Europe's Coming Crisis with Turkey

LONDON: By the end of the second week of December the European Union will finally have decided which countries will be asked to enter membership negotiations. Most people expect that invitations will go out to six countries (Cyprus, the Czech Republic, Estonia, Hungary, Poland and Slovenia), because this was the list recommended by the European Commission earlier this year.

In Eastern Europe, the EU choice will no doubt be well received by the fortunate five. In the case of Cyprus, unfortunately, the EU commitment to negotiate now looks more and more like a lethal political detonator, with explosive but incalculable consequences for the future of the European Union, and major dangers for the political and security order in the Eastern Mediterranean.

The problem is that the officially-recognised government of Cyprus does not really represent the whole island. Cyprus has long been divided between the Greek Cypriot majority in the south and the Turkish Cypriot minority in the north; it is thus in some sense a miniature of the larger and long-standing conflict between Greece and Turkey. But for the past two decades the division of Cyprus has been physical and military, ever since the Turkish government in 1974 sent troops to the north, and helped create a separate so-called Turkish Republic of Northern Cyprus (TRNC).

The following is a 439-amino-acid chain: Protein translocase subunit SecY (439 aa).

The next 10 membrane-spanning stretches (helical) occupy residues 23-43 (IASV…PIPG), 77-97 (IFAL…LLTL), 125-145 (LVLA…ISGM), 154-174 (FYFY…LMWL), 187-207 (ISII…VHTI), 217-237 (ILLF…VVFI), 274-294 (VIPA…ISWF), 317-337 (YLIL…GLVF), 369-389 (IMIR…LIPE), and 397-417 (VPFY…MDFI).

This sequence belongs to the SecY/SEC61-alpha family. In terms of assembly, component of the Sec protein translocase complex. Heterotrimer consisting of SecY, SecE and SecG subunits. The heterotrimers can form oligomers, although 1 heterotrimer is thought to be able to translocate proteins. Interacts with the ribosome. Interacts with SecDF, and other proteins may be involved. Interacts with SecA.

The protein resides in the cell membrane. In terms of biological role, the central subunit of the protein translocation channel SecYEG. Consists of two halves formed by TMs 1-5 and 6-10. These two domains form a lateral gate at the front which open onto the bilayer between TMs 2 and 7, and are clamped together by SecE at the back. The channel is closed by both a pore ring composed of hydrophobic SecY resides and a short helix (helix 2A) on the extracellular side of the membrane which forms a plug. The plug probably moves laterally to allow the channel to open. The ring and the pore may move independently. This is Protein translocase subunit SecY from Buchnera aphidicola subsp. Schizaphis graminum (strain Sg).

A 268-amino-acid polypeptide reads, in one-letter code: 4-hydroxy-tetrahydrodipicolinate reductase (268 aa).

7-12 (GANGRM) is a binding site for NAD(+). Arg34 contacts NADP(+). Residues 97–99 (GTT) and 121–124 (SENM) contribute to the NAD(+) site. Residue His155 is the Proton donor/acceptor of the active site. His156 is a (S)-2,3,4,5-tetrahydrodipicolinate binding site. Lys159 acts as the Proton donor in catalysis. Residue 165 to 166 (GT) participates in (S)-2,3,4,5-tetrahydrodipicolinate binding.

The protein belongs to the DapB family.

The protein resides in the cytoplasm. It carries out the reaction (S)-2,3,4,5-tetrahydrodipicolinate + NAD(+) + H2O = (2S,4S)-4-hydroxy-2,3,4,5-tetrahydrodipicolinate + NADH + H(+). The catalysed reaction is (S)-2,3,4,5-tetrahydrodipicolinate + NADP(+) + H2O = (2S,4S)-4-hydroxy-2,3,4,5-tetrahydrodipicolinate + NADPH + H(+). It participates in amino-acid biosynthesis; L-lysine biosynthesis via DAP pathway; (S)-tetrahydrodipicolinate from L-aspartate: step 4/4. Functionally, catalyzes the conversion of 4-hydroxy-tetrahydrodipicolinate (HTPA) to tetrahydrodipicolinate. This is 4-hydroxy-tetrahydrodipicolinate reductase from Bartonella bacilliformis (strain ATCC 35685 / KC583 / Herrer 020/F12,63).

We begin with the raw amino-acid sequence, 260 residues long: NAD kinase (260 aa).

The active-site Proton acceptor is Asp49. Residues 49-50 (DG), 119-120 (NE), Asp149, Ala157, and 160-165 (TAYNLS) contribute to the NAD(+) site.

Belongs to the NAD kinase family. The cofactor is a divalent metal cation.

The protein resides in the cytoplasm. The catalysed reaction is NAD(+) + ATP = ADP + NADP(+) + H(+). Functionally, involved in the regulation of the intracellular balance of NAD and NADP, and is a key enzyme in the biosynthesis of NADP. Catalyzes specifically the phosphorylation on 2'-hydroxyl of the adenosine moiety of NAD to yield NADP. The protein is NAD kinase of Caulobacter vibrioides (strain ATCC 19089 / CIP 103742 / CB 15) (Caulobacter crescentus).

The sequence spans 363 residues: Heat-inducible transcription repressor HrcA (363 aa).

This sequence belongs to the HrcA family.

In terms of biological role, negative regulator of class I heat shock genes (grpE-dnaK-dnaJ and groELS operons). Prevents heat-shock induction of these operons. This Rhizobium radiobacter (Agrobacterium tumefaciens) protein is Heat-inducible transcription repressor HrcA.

To continue reading, please log in or enter your email address.

To read this article from our archive, please log in or register now. After entering your email, you'll have access to two free articles every month. For unlimited access to Project Syndicate, subscribe now.


By proceeding, you agree to our Terms of Service and Privacy Policy, which describes the personal data we collect and how we use it.

Log in;

Cookies and Privacy

We use cookies to improve your experience on our website. To find out more, read our updated cookie policy and privacy policy.